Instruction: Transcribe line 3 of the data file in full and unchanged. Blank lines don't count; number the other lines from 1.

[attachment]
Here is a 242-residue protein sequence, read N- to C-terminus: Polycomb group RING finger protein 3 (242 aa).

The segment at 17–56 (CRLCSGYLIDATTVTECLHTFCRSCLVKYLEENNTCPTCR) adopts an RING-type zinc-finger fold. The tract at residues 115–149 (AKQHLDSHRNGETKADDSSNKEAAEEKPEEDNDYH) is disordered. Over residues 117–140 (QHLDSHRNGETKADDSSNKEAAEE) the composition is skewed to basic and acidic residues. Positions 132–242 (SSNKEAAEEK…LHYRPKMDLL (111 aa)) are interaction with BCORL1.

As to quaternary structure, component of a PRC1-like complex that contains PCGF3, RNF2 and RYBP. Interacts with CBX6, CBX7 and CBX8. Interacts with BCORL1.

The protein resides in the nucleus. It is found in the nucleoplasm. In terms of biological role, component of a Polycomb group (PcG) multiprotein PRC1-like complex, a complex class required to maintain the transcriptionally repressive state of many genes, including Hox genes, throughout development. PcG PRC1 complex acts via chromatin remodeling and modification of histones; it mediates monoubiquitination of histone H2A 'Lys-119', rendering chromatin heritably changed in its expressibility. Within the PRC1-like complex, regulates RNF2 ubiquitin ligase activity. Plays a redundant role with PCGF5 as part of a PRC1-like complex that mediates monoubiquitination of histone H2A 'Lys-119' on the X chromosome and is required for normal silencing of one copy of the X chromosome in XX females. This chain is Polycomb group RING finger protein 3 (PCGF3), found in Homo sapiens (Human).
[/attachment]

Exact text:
As to quaternary structure, component of a PRC1-like complex that contains PCGF3, RNF2 and RYBP. Interacts with CBX6, CBX7 and CBX8. Interacts with BCORL1.